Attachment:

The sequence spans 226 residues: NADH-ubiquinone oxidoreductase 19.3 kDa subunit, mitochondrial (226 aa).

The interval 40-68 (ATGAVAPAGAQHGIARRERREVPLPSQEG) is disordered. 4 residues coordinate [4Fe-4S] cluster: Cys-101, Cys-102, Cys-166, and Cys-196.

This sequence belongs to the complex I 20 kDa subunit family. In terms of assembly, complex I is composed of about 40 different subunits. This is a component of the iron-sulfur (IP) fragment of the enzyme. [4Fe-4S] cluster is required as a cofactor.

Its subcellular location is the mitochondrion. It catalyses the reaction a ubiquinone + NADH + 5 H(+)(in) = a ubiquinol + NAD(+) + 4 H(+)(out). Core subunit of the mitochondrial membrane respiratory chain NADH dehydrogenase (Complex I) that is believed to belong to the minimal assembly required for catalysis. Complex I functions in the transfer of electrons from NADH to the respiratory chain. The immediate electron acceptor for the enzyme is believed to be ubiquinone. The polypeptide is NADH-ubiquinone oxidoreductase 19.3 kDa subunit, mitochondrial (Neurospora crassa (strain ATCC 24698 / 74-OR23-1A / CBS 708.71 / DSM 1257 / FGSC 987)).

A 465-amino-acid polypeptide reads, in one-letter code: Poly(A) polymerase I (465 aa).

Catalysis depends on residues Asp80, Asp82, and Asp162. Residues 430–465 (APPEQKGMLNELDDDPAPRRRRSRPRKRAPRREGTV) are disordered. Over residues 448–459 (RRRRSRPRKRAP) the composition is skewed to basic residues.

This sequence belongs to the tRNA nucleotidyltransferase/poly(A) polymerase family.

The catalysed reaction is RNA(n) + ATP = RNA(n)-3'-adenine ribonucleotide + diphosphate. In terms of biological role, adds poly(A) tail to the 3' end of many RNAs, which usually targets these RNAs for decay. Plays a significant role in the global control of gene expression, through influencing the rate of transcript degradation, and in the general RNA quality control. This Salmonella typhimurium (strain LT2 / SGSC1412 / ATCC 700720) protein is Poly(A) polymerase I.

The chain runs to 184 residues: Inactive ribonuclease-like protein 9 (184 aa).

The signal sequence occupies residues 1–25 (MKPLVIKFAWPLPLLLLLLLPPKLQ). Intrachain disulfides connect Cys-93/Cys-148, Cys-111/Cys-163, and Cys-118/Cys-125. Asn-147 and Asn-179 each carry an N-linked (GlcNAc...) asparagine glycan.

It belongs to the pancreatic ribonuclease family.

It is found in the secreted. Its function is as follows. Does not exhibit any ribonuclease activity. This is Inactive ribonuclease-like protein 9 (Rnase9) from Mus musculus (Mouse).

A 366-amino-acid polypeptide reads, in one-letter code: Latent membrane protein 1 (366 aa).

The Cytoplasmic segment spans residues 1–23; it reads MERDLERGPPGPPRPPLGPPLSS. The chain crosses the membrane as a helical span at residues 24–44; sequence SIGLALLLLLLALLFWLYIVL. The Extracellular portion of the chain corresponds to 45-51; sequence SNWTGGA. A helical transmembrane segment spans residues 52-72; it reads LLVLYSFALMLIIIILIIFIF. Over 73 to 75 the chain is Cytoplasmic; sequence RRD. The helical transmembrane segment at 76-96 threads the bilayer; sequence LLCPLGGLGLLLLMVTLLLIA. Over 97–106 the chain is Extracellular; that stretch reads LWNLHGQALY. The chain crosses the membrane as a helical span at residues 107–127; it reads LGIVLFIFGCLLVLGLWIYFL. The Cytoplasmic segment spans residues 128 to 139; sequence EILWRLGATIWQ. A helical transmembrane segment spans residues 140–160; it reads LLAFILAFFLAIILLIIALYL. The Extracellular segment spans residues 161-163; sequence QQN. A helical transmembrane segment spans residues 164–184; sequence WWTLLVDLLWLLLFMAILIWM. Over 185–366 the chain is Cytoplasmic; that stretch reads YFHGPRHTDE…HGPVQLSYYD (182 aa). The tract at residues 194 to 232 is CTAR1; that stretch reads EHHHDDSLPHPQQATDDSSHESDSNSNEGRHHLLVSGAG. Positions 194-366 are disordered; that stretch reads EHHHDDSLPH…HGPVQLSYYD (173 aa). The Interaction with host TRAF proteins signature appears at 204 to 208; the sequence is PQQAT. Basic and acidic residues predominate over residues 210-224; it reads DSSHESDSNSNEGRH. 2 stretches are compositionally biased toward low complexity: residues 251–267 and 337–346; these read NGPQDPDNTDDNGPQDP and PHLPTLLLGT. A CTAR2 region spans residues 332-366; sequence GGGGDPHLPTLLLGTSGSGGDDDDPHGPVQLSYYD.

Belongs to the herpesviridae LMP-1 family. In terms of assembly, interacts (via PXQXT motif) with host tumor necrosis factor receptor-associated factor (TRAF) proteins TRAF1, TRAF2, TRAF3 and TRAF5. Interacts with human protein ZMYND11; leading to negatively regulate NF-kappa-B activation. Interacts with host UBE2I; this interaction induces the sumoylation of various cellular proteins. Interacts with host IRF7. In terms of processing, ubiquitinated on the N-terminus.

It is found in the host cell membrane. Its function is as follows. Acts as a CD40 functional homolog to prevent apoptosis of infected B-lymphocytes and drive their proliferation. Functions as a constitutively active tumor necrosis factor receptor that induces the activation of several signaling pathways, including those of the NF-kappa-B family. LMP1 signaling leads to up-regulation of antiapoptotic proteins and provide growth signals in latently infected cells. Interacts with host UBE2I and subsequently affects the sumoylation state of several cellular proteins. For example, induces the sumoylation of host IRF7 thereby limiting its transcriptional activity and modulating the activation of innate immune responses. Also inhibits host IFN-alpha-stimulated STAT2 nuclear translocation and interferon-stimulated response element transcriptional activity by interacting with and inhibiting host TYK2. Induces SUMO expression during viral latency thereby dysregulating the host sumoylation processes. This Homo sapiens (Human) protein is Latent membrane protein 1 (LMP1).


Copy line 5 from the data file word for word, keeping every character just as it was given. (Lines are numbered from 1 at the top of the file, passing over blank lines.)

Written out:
A 465-amino-acid polypeptide reads, in one-letter code: Poly(A) polymerase I (465 aa).